Facing a historic decline of its relative economic dominance, the American ruling class is again preparing for a major war, including with China, its largest economic rival. The Trump administration’s National Security Strategy, published in December 2017, declares that the US is once again in the era of “great power” competition against China and Russia, which it defines as “revisionist states” that “challenge American power, influence and interests, attempting to erode American security and prosperity.” This document also makes reference to the threat posed by “nontraditional collectors” inside the US—the same phrase used by the FBI director to refer to Chinese students.

A month after the Pentagon strategy document’s publication, Washington Post commentator David Ignatius, who is highly connected in the US military/intelligence establishment, published a xenophobic tract titled “China’s fingerprints are everywhere.” Ignatius cited an unnamed US official claiming that the National Security Council’s interagency group was coordinating the study of Chinese activities that are “outside traditional espionage, in the gray area of covert influence operations.”

Ignatius concluded his article with a call for a campaign to demonize Chinese presence inside the United States, writing, “America certainly doesn’t want a new ‘Red Scare,’ but maybe a wake-up call.”

The growing military preparations against China have coincided with escalating trade war measures, including recent US economic sanctions that have crippled Chinese cellphone manufacturer ZTE.

The diplomatic and military buildup against China was initiated under President Obama. The Democratic president announced the “Pivot to Asia”—which includes shifting up to 60 percent of US naval and air forces to the Pacific by 2020—from the floor of the Australian parliament in Canberra in November 2011, with the support of the Australian Labor, Liberal/National and Green parties.

The Australian intelligence agencies, acting with their US counterparts, and media, have waged an increasingly hysterical and racist anti-Chinese witch-hunt, targeting political figures or academics who have previously accepted donations from “Chinese-linked” sources. This has included the forced resignation of Labor Party Senator Sam Dastyari.

A central purpose for this campaign has been to overcome the anti-war sentiments in the Australian working class with anti-Chinese hysteria. In an article published in September 2016 in the Sydney Morning Herald, journalist Peter Hartcher denounced Chinese students as “rats” and “flies” and potential spies for Beijing.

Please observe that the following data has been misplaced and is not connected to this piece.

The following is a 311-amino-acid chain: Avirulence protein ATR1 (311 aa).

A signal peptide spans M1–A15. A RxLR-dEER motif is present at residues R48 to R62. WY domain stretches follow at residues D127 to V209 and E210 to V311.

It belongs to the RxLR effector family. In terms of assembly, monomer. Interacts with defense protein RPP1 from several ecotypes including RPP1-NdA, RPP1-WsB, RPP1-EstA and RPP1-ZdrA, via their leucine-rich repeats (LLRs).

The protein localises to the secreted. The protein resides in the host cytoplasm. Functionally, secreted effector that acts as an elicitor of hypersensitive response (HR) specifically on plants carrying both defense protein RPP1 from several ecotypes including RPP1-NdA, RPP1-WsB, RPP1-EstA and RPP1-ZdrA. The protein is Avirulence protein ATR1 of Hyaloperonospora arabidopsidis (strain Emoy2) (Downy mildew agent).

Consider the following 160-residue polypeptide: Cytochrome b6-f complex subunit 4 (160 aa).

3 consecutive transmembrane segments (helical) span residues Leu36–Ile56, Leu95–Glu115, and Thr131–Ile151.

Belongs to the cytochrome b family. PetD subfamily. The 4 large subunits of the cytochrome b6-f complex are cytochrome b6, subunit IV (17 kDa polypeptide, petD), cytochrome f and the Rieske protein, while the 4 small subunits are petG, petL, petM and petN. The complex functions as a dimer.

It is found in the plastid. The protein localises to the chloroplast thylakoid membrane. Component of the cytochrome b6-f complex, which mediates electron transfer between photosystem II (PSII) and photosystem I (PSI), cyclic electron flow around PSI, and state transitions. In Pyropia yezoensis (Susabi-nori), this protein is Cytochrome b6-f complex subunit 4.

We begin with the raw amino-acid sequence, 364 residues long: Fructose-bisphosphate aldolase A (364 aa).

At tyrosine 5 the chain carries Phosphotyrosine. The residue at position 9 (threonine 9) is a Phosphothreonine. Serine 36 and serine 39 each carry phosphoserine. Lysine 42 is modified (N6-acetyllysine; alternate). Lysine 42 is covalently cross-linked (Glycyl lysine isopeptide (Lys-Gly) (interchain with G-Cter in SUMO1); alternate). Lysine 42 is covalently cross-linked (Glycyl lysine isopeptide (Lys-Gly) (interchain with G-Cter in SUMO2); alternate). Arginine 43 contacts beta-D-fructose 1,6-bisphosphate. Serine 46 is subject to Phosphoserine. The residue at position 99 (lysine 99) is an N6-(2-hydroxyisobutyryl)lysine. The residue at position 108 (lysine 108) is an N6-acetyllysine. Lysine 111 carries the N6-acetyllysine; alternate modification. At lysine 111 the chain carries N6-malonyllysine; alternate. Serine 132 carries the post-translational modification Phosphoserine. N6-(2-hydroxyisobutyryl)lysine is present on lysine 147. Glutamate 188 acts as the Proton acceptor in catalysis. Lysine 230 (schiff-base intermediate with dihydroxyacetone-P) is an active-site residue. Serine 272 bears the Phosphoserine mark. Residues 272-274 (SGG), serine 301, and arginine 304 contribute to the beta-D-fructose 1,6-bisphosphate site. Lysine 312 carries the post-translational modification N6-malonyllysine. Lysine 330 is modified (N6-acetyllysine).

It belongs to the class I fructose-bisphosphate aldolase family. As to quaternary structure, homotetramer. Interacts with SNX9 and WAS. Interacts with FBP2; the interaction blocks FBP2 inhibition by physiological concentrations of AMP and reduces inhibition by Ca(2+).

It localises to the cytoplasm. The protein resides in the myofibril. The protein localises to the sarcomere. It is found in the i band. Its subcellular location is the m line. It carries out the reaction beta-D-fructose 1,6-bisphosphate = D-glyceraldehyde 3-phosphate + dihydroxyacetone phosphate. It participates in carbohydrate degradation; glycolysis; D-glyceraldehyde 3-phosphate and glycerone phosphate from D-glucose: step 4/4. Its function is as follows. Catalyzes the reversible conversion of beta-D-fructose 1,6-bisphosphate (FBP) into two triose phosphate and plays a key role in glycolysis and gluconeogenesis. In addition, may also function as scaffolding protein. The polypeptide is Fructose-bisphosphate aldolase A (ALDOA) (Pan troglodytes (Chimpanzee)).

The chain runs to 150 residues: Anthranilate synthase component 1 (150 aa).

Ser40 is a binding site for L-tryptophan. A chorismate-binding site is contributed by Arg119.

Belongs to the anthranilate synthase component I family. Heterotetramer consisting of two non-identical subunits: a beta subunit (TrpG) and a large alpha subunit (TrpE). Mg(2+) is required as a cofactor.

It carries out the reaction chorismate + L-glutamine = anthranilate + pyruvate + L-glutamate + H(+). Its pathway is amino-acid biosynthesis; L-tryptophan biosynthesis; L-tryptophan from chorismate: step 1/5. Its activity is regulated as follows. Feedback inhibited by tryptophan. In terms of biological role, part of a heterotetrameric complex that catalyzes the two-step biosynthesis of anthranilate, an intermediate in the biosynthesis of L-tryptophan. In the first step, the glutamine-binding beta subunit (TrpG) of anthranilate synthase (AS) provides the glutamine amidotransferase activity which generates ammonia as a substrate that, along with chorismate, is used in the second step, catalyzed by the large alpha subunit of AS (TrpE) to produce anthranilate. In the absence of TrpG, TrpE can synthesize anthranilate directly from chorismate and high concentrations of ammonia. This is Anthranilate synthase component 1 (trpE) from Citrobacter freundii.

Last February, Hartcher published a column citing senior Pentagon official Randy Schriver declaring that Australia had “woken up” the world to “look at Chinese activity within their own borders,” and declared that the US would be adopting similar measures as its Australian ally.

Last month, Australian Greens member and academic, Clive Hamilton, was invited to testify before the US Senate Congressional-Executive Commission on China, chaired by Senator Rubio. Hamilton is the author of a book, Silent Invasion: Chinas influence in Australia, which declares that joining a US-led war against China is the only means of averting Australia being subjugated in a new Chinese empire. Hamilton told the US senators that China was engaged in “psychological warfare” against Australia, and that “the scale and nature of the threat is one lay people need to understand.”

Under conditions of a renewed eruption of the same contradictions of world capitalism which led to two world wars in the 20th century, the American ruling class is once again turning to the most reactionary traditions of that period to prepare for war and domestic political suppression. It is worth recalling the comments of the arch-reactionary Antonin Scalia, the late supreme court justice, who referred to the mass internment of Japanese Americans during World War II in a speech to Harvard students in February 2014. Scalia declared that “you are kidding yourself if you think the same thing will not happen again.”